Elizabeth D. Samet teaches English at West Point, where future Army officers learn how not to lose. There, as in any U.S. military setting, everything can be won—and should be won—unequivocally, whether it’s a sports match, an exam, or a war. But what happens when, as Samet writes in our Winter 2022 cover story, “The ambiguities of life are confused with the clarity of sport?” What are the stakes when the ambiguities of war are disguised by the very institutions sending young people to fight, in places like Iraq and Afghanistan, on time scales that can be measured in decades? Samet, the author of the recently published book Looking for the Good War: American Amnesia and the Violent Pursuit of Happiness, joins us to discuss the hazards of never owning loss.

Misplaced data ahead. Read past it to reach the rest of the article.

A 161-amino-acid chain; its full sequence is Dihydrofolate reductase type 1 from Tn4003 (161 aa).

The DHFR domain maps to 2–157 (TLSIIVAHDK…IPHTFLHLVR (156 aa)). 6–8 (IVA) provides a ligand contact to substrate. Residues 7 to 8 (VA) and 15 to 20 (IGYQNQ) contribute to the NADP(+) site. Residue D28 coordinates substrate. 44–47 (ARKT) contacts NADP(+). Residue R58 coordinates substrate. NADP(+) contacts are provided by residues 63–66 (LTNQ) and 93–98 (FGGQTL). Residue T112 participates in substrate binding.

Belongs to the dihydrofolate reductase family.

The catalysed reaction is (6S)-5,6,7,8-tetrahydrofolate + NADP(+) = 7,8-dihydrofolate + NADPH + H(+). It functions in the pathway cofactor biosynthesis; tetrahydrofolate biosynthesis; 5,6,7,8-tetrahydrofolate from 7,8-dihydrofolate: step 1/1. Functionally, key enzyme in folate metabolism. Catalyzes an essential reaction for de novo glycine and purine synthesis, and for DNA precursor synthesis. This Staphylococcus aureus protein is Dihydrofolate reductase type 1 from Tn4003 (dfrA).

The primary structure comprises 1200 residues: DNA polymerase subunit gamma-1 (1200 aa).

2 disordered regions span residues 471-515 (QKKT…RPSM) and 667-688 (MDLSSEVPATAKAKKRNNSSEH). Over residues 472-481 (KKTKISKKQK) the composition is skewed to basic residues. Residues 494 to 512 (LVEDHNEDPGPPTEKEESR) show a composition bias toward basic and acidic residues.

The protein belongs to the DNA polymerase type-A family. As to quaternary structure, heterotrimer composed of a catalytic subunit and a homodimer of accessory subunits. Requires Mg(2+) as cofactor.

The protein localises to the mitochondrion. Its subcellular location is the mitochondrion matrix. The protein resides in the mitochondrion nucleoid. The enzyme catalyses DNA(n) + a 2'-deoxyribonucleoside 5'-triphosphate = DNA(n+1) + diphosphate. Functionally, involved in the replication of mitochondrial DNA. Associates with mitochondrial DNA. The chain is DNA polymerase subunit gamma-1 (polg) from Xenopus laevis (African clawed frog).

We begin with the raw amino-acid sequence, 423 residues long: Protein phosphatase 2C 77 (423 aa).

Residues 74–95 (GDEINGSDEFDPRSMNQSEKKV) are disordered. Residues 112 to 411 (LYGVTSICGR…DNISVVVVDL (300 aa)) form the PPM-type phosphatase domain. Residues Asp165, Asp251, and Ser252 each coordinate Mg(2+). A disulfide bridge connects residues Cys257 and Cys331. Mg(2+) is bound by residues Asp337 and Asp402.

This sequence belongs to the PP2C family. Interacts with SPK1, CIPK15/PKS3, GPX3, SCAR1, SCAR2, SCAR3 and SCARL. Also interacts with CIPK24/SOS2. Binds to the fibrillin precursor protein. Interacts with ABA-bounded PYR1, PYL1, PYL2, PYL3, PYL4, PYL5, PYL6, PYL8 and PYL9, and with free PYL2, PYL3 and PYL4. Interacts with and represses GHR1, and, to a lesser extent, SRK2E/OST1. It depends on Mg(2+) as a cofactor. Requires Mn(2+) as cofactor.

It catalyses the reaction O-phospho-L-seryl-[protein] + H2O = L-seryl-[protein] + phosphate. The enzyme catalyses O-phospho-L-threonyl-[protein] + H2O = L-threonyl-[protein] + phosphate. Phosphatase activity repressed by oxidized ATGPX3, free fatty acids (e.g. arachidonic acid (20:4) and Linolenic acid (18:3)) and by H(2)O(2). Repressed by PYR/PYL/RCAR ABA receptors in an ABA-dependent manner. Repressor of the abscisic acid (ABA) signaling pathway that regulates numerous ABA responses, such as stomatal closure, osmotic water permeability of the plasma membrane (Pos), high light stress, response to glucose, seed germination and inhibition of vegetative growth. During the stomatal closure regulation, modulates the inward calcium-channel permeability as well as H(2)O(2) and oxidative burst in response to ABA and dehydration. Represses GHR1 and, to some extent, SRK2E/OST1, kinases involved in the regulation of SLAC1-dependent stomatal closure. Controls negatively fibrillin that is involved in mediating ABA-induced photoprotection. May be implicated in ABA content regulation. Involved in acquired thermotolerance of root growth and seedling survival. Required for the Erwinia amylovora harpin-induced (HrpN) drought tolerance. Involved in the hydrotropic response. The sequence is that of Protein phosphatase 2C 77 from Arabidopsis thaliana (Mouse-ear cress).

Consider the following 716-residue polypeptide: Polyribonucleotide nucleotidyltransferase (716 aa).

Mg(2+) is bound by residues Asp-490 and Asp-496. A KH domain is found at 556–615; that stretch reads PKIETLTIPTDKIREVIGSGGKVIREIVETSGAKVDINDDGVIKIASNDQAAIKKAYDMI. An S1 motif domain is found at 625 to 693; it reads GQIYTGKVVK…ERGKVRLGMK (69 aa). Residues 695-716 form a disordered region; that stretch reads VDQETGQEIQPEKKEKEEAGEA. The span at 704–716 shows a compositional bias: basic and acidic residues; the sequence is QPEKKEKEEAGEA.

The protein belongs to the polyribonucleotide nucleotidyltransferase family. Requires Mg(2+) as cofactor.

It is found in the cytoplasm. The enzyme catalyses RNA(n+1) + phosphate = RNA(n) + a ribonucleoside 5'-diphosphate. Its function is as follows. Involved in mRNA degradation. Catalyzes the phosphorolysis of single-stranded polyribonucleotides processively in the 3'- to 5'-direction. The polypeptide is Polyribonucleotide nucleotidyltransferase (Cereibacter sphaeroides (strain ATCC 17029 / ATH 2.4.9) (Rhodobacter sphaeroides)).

The opinions expressed here are Samet’s own and do not necessarily reflect those of the U.S. Military Academy, the Department of the Army, or the Department of Defense.
Go beyond the episode:
- Elizabeth D. Samet’s Winter 2022 cover story, “The Art of Losing”
- Read her new book, Looking for the Good War: American Amnesia and the Violent Pursuit of Happiness
- Her past writing for The American Scholar expands on the meaning of Civil War monuments, the scourge of military sexual assault and the masculine code, and the long history behind the Army’s Jim Crow forts
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